A good mood based on a bad policy

Philip Arestis | July 16, 2010

The sudden turn in the mood in Europe regarding the prospects of the global economy needs commenting. In this context, most European governments announced drastic cuts in government expenses in an effort to avoid following Greece to the precipice of default. It coincides with the outcome of the G20 deliberations a few days ago that dropped support for fiscal stimulus and emphasized the risk of having sovereign debts getting out of control. This turn is happening in an environment where the politicians seem to be incapable of directing stimulus to productive directions, while at the same time, the public continues to reject any tax increases to cover the future deficits that today’s stimuli may create.

The critical issue is whether we need more and cautiously directed stimulus to enable the global economy to retain current economic activity, or whether we need a fiscal exit. Nobody would disagree with safety nets or government support to post-secondary education, investment in clean energy and new transport infrastructure. After all, these are all Keynesian measures indeed. Keynes never claimed either that his proposed policies can provide deleveraging overnight, or that they can correct the excesses that “Madoff economics” and unregulated markets usually bring about. But Keynes’s way might make deleveraging smoother and with the least possible negative repercussions, especially if appropriate monetary accommodation complements systematic spending.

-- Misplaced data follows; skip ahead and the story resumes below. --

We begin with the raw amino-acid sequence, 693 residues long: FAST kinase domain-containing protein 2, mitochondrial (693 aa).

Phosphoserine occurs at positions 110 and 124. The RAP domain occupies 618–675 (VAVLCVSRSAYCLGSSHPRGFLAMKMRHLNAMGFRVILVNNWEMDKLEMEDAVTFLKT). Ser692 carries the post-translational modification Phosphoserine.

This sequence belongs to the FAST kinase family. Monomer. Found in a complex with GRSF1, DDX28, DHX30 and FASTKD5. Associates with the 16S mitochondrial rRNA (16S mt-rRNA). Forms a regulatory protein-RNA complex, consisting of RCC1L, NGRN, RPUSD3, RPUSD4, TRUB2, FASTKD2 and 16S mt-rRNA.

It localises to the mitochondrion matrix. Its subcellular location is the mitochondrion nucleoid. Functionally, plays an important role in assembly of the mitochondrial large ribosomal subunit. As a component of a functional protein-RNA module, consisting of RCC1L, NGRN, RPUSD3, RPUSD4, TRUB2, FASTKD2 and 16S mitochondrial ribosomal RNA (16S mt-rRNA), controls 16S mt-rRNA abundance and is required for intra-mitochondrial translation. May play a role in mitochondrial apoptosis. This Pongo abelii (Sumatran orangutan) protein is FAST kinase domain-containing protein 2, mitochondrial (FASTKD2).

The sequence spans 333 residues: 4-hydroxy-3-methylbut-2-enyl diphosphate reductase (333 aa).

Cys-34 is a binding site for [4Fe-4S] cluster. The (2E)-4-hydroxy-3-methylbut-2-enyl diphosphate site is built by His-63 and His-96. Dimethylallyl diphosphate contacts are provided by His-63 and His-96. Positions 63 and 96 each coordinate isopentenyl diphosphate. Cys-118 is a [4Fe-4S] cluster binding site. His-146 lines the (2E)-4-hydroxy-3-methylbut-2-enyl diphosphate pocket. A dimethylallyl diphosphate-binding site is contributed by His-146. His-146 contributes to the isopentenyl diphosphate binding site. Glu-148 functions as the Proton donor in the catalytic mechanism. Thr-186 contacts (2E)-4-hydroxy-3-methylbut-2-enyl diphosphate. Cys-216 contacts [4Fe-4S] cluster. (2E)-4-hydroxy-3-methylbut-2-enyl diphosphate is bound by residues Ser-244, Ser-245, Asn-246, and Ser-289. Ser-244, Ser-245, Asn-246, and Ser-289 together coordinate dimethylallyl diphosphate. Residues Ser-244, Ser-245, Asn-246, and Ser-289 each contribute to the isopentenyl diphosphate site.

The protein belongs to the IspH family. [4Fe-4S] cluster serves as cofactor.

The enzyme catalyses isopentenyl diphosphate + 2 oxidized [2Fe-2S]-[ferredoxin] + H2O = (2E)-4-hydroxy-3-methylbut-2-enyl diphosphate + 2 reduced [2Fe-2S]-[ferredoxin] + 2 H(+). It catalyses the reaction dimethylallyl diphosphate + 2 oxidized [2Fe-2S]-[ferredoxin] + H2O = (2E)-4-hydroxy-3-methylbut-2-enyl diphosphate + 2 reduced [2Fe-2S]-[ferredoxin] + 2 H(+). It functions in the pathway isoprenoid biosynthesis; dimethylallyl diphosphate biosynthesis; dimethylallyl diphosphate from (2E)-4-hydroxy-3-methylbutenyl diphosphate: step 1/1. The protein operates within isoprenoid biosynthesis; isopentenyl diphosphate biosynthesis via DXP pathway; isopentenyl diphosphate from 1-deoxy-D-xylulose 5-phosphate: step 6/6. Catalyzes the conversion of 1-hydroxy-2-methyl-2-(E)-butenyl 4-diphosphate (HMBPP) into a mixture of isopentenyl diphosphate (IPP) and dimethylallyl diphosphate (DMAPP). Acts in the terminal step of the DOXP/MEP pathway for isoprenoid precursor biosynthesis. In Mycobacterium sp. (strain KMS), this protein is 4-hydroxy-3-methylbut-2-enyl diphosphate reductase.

As for Greece, the main problem is the absence of an appropriate domestic monetary and exchange rate policy combined with an extremely hard euro, which eroded domestic competitiveness and increased demand for imports. The result was a ballooning current account deficit that reached 14% of GDP in Greece (2008), a deficit that requires corresponding capital inflows. These inflows could not be foreign direct investment in the context of falling domestic competitiveness. The government, thus, had to take over and sell bonds to finance a fast-deteriorating current account as the hard currency was fueling domestic consumption by making imports cheaper and more competitive.

In sum, if a contractionary, “post-Great Recession” era policy finally prevails globally and especially around Europe, Greece and similar countries might find it even harder to drive their economies through an export-led recovery. It would then be easy to predict what will happen to those banks keeping toxic skeletons in their closets.


Leave a Reply